What if data really is the fuel that powers engines of insight? Imagine a world exactly like ours in every way except for one key difference. Instead of the modern fossil fuel supply chain (i.e., Big Oil) being created before (or roughly coincident with) the mass production of automobiles (i.e., Ford, Volkswagen, etc.), the technology underlying actual race cars was perfected first. So, in this world, you get the Ford vs. Ferrari battles before there’s a gas station on every corner. In this world, you still have the thrilling 24-hour race at Le Mans and so on, but the fuel that powered those beautiful machines would be an artisanal, bespoke affair, roughly like the production of craft beer in Brooklyn or burritos in the Mission District.
That world might be unusual, but it’s perfectly conceivable. Here’s the point of my thought experiment: It’s a perfectly apt analogy for the actual world– our world – with respect to IT, data, and analytics. In this thought experiment by analogy, the “beautiful machines” (i.e., the race cars) are our actual ML- and AI-powered analytics systems and the artisanal supply chain for gasoline is data integration. Data integration in our world is, pardon the pun, relatively crude. We have cutting-edge engines of insight, but they are still powered by the same kludgy data integration systems we first started using in the 1970s. To adopt a shorthand, they are still powered by storage-level physical consolidation of data; they’re still powered by data location.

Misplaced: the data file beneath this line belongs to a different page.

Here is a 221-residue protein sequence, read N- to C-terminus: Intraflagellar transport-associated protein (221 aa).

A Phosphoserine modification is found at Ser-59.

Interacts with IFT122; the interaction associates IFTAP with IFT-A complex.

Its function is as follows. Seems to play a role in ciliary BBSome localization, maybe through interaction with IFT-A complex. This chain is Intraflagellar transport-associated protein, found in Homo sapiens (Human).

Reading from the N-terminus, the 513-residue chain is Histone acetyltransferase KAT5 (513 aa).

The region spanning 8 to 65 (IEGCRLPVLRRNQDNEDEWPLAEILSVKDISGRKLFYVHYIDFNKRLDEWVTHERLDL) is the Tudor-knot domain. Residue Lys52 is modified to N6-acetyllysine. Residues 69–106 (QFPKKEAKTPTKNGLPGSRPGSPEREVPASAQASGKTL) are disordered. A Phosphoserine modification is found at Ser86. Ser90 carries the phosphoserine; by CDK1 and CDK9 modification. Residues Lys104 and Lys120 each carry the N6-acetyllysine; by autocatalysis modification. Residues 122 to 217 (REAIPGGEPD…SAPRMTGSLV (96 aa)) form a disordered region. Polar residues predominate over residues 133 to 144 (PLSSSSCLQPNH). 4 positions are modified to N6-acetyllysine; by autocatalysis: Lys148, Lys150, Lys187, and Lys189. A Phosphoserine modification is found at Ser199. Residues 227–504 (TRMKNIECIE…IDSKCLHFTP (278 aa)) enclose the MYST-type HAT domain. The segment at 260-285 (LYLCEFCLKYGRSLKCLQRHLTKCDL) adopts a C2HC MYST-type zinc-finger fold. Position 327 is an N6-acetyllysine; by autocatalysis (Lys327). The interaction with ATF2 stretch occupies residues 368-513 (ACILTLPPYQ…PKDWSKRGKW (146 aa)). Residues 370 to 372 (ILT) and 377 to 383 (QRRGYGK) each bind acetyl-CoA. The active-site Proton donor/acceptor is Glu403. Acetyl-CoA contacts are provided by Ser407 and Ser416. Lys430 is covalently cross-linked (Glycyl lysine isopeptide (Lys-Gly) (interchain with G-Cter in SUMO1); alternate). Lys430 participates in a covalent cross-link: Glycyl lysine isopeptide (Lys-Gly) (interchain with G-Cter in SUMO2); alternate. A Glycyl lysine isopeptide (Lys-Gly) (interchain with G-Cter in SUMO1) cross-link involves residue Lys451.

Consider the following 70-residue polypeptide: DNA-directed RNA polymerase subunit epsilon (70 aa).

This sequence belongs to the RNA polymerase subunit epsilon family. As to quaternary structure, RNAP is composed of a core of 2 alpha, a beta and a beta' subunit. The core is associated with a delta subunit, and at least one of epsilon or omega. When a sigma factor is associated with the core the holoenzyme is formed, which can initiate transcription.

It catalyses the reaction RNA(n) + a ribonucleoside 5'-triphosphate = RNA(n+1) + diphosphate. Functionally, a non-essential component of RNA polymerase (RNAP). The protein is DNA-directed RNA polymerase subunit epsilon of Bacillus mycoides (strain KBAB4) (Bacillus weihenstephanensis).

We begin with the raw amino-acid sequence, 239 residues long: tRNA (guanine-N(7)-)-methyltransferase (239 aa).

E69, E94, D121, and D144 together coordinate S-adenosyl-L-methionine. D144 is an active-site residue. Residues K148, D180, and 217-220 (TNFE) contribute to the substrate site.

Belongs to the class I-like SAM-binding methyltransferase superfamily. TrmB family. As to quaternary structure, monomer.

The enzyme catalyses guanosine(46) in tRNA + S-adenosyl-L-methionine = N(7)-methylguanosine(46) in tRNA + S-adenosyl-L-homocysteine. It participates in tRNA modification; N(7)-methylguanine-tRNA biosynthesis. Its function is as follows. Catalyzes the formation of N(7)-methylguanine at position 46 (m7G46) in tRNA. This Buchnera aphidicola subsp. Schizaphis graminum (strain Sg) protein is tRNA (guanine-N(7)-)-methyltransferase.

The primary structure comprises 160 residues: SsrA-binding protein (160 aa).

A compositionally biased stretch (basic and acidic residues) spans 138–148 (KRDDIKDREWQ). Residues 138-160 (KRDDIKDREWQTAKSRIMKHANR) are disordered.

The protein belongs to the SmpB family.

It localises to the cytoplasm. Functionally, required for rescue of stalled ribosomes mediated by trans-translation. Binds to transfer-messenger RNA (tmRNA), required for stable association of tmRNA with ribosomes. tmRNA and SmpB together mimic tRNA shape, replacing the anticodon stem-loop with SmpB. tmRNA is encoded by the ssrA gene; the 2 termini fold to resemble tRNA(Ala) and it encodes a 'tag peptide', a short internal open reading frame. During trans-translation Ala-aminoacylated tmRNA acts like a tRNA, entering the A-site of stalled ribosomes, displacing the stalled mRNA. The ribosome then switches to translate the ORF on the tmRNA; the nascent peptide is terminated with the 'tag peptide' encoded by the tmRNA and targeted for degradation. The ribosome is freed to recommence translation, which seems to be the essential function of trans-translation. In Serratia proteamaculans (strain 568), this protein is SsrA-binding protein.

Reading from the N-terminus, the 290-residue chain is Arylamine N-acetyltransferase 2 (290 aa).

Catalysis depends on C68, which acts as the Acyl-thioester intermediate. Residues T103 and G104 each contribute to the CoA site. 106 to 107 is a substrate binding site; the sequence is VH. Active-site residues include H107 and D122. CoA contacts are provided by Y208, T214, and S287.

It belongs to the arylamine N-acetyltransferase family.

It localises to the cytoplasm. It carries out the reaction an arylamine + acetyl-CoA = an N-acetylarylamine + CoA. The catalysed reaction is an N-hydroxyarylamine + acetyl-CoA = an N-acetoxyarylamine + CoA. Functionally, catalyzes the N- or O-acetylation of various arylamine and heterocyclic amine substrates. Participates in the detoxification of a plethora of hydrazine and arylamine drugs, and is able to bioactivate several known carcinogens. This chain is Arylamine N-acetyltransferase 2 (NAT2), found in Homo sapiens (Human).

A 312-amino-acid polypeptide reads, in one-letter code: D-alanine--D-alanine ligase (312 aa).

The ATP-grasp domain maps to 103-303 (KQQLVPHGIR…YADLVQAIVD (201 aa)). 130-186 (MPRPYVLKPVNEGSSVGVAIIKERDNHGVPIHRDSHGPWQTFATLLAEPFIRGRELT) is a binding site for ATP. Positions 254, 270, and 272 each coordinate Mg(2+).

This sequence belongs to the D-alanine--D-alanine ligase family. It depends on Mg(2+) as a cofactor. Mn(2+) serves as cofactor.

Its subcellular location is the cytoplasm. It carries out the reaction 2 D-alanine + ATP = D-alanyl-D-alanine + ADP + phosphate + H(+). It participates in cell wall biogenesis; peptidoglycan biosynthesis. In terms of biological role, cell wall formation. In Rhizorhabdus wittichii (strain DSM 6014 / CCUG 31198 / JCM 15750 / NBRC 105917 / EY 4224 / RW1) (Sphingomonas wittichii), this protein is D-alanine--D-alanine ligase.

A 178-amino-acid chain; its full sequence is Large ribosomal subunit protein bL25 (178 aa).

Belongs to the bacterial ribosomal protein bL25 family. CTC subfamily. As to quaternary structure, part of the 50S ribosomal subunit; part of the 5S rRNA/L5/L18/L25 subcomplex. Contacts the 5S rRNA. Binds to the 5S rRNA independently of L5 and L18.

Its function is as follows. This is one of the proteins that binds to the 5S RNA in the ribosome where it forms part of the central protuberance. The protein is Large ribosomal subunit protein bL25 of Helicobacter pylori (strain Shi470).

Surely there’s a better way? Of course there is. Since data really is the fuel that powers our beautiful insight machines, we better start acting like it; that is, we better move data integration from the storage layer to the computation layer, and we better leverage data meaning rather than just data location. My thought experiment describes our status quo and it’s not great. It’s workable but far from ideal. But the very near-term future looks much more troubling.
Read the rest of the article by CEO Kendall Clark on Dataversity here.